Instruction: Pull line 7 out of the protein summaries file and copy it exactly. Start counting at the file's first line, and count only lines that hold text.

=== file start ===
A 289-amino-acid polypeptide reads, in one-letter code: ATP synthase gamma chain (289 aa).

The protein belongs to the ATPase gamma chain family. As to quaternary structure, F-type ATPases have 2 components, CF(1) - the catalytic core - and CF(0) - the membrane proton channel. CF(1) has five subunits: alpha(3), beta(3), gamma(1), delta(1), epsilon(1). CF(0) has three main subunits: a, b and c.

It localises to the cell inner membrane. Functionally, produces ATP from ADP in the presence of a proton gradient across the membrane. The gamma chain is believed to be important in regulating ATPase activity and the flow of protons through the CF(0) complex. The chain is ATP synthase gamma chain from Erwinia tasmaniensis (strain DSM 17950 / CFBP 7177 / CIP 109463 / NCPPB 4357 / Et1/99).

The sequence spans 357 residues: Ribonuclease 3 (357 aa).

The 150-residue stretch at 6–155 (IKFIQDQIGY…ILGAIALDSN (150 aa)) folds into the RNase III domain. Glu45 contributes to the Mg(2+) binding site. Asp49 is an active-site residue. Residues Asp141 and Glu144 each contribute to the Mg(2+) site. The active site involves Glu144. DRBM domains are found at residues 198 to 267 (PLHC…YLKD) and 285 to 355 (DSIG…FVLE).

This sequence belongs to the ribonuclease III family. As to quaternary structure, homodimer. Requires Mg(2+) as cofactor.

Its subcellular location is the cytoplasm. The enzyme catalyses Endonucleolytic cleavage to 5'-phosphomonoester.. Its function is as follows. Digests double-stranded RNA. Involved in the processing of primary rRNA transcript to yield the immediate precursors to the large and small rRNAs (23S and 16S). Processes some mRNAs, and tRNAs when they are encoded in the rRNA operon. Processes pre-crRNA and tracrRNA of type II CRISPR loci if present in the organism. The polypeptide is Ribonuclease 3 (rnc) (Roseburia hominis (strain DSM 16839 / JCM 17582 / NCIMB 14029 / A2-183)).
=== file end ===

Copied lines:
Its subcellular location is the cytoplasm. The enzyme catalyses Endonucleolytic cleavage to 5'-phosphomonoester.. Its function is as follows. Digests double-stranded RNA. Involved in the processing of primary rRNA transcript to yield the immediate precursors to the large and small rRNAs (23S and 16S). Processes some mRNAs, and tRNAs when they are encoded in the rRNA operon. Processes pre-crRNA and tracrRNA of type II CRISPR loci if present in the organism. The polypeptide is Ribonuclease 3 (rnc) (Roseburia hominis (strain DSM 16839 / JCM 17582 / NCIMB 14029 / A2-183)).